CS 492/CS 692 S22 Introductory Comments

The text below is part of a message shown to those enrolled in CS492 on April 12, 2022.

The value-added of CS492 is: a) a considerable opportunity to learn how to write (assignments on varied topics with very detailed feedback provided) b) a rarely-offered opportunity to think on your feet, to provide creative ideas (not only during discussions but also as a specific component of some of the written essays) c) perhaps most importantly an opportunity to learn about and to reflect upon the crucial topic of the social implications of computing, which all computer scientists should find essential to experience.

Teaching assistants in CS492 form an integral part of the delivery of the course, while the instructor assumes a very large portion of the overall grading in the course. We form a partnership to help to provide you with a valuable learning experience. A vast majority of the effort of the instructor goes into creating the course content: designing the assignments and additional exercises, selecting relevant and enlightening subtopics to include in our study this term, outlining how students are to be assessed and providing oversight on any of the grading done by TAs. During class, your instructional team does not really lecture but instead is more invested in directing discussion of the topic of the week, making parenthetical remarks to assist in your education.

Fortunately, this is a course where there will be considerable latitude for the instructor to handle special Covid circumstances of any given student. Communicate with us; we do care. As the term progresses, you will learn the first names of your fellow students and in this way begin to feel a part of a small community. This will be another value-added of the course as well.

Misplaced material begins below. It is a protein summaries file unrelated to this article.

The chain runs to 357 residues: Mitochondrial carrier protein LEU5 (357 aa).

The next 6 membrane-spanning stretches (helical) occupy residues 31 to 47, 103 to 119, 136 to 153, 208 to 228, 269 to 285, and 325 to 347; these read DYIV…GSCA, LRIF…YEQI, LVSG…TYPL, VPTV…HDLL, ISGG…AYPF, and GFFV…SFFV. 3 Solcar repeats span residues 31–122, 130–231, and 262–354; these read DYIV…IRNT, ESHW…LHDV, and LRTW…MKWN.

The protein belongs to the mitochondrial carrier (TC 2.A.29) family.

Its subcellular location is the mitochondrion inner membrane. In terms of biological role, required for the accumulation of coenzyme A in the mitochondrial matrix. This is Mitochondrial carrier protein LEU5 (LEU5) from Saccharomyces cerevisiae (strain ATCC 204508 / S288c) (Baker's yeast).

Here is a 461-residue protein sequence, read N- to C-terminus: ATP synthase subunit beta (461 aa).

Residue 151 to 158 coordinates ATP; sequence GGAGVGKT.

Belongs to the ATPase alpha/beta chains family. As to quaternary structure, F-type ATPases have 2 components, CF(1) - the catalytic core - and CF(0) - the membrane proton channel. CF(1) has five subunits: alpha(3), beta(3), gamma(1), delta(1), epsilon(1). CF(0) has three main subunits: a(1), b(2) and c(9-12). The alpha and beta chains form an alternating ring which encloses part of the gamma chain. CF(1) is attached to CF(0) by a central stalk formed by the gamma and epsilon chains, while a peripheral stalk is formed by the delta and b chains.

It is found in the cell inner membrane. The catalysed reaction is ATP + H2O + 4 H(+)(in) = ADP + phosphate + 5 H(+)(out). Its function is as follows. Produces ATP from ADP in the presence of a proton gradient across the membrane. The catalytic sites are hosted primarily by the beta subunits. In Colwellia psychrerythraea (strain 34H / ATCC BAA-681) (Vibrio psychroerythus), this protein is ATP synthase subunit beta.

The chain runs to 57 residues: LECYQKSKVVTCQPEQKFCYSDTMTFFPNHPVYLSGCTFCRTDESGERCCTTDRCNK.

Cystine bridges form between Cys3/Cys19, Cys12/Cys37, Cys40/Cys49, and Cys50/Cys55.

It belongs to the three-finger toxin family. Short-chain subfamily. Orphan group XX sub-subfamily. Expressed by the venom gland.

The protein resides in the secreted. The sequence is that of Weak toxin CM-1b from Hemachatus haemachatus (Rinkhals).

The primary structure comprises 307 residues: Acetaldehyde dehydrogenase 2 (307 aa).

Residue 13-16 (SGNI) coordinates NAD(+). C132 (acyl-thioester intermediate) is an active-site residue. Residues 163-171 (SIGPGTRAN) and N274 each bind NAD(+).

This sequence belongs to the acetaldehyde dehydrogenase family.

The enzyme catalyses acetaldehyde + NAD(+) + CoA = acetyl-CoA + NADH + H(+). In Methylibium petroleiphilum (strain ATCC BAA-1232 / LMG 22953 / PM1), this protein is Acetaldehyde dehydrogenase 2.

The text below is on the CS492 Description page maintained by Computer Science.

At the end of the course, students should be able to: a) identify important social implications of computerization b) describe how to behave ethically as a computer scientist c) propose technological and social solutions to current challenges presented by computerization (recommended actions) d) combine their opinions with information from existing research in both written and oral formats e) collaborate with peers on open-ended topics where there is often no clear definitive response f) formulate clear, constructive feedback on arguments of their peers g) identify where their knowledge of computer science provides a valuable contribution to the overall dialogue about the social implications of computing.

The paragraph below provides more detail on how these learning outcomes may be achieved this term.

The course has been designed with considerable effort to support these learning outcomes through: the selection of readings and topics of the week; the opportunities to write and to receive detailed feedback on a valuable set of subtopics, with assignments; the creative exercises and orchestrated open discussion during classes to foster the skill of thinking on your feet on valued subtopics; the groupwork offered by role playing exercises and assignment 4; one assignment, guest speaker and one week of workshop to focus on the topic of ethics; the sense of community generated through the use of first names in all classes and various opportunities to reflect on disadvantaged people within society; inclusion of student-designed recommendations for the future, drawing on technical expertise in computer science (challenging students to comment on how to "change the world").